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The US Federal Reserve is a dove, fighting the US dollar

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Fed to keep cash rates unchanged; market optimism puts downward pressure on the USD; some economic data is improving.

The US Federal Reserve recently announced its decision to keep cash rates unchanged, in line with analysts’ expectations.

The bank decided to keep rates close to zero at 0.25 percent, saying the economic situation was improving, although still below pre-pandemic levels.

In addition, the Fed has pledged to continue bond purchases until the economy improves substantially.

During a news conference that followed the announcement, Federal Reserve Chairman Jerome Powell noted that if the economic recovery slows, the Fed will expand its balance sheet and strengthen its commitment to aid the economy until it fully recovers.

Regarding the current level of inflation, Powell said there is empirical evidence that there are disinflationary pressures around the world that are pushing prices down, despite current monetary conditions.

“It’s not going to be easy to get inflation to go up… it’s going to take time. It took a long time for inflation to get back to 2 percent in the last crisis,” Powell said after being asked about the price level. He added that even with the very high level of accommodation provided by the bank, it will take some time for the inflation level to return to the desired level.

The latest Consumer Price Index data, while higher than expected, is still well below the Federal Reserve’s inflation target, currently set at 2 percent.

The spread of the COVID-19 virus continues to put pressure on the economy and poses significant risks to the medium-term economic outlook. So far, 17,394,314 cases of the coronavirus and 314,629 deaths have been reported in the United States. The recent increase in infections is expected to be countered by the current vaccination campaign.

Powell noted that despite recent positive progress on COVID-19 vaccines, the late surge in infections is concerning, adding that the coming months could be very challenging.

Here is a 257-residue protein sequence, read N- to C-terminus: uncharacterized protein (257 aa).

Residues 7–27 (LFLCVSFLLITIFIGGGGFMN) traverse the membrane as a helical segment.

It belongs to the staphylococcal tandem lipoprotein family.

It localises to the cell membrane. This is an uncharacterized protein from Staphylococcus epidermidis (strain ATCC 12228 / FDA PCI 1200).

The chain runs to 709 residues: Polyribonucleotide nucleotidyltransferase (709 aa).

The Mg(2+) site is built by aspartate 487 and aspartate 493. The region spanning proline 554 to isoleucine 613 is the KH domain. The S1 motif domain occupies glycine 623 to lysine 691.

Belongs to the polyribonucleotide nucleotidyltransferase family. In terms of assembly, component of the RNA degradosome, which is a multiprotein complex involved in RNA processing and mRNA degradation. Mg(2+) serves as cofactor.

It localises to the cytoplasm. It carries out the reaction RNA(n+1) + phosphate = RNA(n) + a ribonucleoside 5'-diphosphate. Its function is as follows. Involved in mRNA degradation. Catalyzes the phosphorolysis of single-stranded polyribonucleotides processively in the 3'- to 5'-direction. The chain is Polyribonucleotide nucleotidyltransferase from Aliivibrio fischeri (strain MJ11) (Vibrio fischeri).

This week saw the release of some important data on the current state of the US economy. The Federal Reserve Board of Governors reported on Tuesday that industrial production rose more than expected in November, up 0.4 percent month-on-month, though down from 0.9 percent the previous month. Analysts had expected growth of 0.3 percent.

On Wednesday, markets learned that consumption levels fell in November, signaling that the economy is in shambles. Retail sales fell 1.1 percent, more than expectations for a 0.3 percent decline and significantly worse than the previously reported 0.1 percent decline. Excluding the auto sector, retail sales fell 0.9 percent after falling 0.1 percent in October. The number was also below analysts’ expectations of a 0.1 percent gain.

A preliminary manufacturing PMI reading of 56.5 signaled an expansion in the sector in December. This is lower than the previous month’s reading of 56.7 and higher than the forecast of 55.7.

The services sector also showed signs of expansion – albeit slower than expected – at 55.3 after the previous month’s reading of 58.4. The composite PMI came in at 58.6, up from the previous month’s 55.7 and showing expansion in the business sector.

Optimism brought to the markets by the start of the vaccination campaign put negative pressure on the dollar, favoring riskier currencies and assets such as US stocks.

“The dollar has softened as the world becomes more optimistic about the growth outlook in 2021,” said an analyst at CMC Markets.

The U.S. dollar index, which measures the greenback’s performance against a pack of its major rivals, is down 1.18 percent so far this week, giving up the previous week’s gains. On a monthly basis, the currency continued its two-month losing streak as it fell 2.14 percent after falling 2.31 percent in November.

In light of our last report, Economic data appears to have improved, especially in the inflation area.

The quarterly gross domestic product figure has been revised down since our last report, now standing at 33.1 percent, slightly less than expected and significantly better than the 31.4 percent decline in the previous quarter.

The latest CPI report showed a better-than-expected performance on the money front. CPI rose 1.2 percent year-on-year in November, unchanged from the previous month, though still higher than expected. In monthly terms, it rose 0.2 percent, more than expected, and was unchanged from the previous month.

The latest data from the labor market also positively missed analysts’ expectations. Unemployment was 6.7 percent in November, down from October’s 6.9 percent and below expectations of 6.8 percent.

Basic chart

  • The Department of Commerce will release data on building permits and housing starts tomorrow.

  • Also tomorrow, the US Department of Labor will release continuing and initial jobless claims data.

  • The Philadelphia Federal Reserve will release its manufacturing survey on Friday as well.

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